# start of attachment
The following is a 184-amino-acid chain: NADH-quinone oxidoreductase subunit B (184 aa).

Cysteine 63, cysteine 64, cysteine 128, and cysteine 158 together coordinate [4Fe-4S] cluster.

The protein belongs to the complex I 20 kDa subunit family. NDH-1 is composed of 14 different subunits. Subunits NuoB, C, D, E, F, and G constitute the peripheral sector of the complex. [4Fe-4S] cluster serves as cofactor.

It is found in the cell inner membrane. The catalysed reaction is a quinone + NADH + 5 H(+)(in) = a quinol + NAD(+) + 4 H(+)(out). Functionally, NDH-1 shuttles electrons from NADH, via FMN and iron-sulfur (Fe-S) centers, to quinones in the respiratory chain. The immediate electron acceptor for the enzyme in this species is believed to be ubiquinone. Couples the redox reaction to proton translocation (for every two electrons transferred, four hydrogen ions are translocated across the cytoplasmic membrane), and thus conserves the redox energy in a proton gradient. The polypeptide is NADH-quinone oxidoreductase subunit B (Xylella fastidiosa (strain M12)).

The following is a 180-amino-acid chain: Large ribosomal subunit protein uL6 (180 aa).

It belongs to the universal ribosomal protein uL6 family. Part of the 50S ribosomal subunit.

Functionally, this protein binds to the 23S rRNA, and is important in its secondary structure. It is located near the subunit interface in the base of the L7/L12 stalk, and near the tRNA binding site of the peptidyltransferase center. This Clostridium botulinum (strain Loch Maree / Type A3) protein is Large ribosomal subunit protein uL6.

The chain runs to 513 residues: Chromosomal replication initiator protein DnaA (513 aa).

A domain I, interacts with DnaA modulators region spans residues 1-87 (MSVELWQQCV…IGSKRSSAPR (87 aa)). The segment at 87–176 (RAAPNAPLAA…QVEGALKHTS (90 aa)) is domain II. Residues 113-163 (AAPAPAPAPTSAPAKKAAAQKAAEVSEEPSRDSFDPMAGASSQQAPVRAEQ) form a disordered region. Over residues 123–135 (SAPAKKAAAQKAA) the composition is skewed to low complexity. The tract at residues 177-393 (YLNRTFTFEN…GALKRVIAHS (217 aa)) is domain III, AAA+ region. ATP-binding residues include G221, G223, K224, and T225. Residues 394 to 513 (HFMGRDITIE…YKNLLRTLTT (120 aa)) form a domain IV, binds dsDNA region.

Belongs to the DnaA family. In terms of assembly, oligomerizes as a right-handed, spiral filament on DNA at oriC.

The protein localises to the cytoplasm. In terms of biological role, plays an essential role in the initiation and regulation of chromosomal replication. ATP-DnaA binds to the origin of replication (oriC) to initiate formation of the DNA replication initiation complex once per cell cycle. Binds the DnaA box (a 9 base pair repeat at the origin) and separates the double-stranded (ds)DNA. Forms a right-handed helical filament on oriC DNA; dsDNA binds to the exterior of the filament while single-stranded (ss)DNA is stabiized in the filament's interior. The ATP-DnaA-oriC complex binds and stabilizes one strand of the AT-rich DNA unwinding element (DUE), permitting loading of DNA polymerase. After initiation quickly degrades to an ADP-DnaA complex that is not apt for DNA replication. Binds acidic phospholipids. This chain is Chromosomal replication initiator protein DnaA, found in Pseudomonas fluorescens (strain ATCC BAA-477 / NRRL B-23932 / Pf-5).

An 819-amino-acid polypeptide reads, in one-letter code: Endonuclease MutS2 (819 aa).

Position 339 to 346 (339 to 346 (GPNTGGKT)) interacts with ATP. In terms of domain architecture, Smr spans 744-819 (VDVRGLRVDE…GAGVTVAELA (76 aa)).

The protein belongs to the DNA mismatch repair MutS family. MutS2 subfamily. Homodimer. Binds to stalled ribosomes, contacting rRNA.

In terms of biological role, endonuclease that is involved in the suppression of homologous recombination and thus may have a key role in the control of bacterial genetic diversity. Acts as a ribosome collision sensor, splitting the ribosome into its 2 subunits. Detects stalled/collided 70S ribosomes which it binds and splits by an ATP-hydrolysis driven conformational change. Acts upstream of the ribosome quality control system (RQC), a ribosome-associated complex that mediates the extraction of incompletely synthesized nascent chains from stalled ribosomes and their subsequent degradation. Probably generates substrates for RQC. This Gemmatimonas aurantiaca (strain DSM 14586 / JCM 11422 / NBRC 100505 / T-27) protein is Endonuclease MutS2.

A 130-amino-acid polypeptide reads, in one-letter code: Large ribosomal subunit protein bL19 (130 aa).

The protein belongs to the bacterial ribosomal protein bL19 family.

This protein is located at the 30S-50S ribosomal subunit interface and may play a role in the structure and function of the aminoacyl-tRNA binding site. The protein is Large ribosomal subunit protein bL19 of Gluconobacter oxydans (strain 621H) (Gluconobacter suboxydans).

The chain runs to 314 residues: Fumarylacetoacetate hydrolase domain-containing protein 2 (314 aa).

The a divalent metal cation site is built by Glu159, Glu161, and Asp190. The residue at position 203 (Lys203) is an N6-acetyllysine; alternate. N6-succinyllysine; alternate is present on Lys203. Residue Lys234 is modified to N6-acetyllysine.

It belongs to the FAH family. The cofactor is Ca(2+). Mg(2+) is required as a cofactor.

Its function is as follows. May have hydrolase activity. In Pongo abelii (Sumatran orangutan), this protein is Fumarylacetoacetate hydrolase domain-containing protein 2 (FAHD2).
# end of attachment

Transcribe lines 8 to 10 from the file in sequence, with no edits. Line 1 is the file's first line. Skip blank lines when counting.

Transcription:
The chain runs to 513 residues: Chromosomal replication initiator protein DnaA (513 aa).

A domain I, interacts with DnaA modulators region spans residues 1-87 (MSVELWQQCV…IGSKRSSAPR (87 aa)). The segment at 87–176 (RAAPNAPLAA…QVEGALKHTS (90 aa)) is domain II. Residues 113-163 (AAPAPAPAPTSAPAKKAAAQKAAEVSEEPSRDSFDPMAGASSQQAPVRAEQ) form a disordered region. Over residues 123–135 (SAPAKKAAAQKAA) the composition is skewed to low complexity. The tract at residues 177-393 (YLNRTFTFEN…GALKRVIAHS (217 aa)) is domain III, AAA+ region. ATP-binding residues include G221, G223, K224, and T225. Residues 394 to 513 (HFMGRDITIE…YKNLLRTLTT (120 aa)) form a domain IV, binds dsDNA region.

Belongs to the DnaA family. In terms of assembly, oligomerizes as a right-handed, spiral filament on DNA at oriC.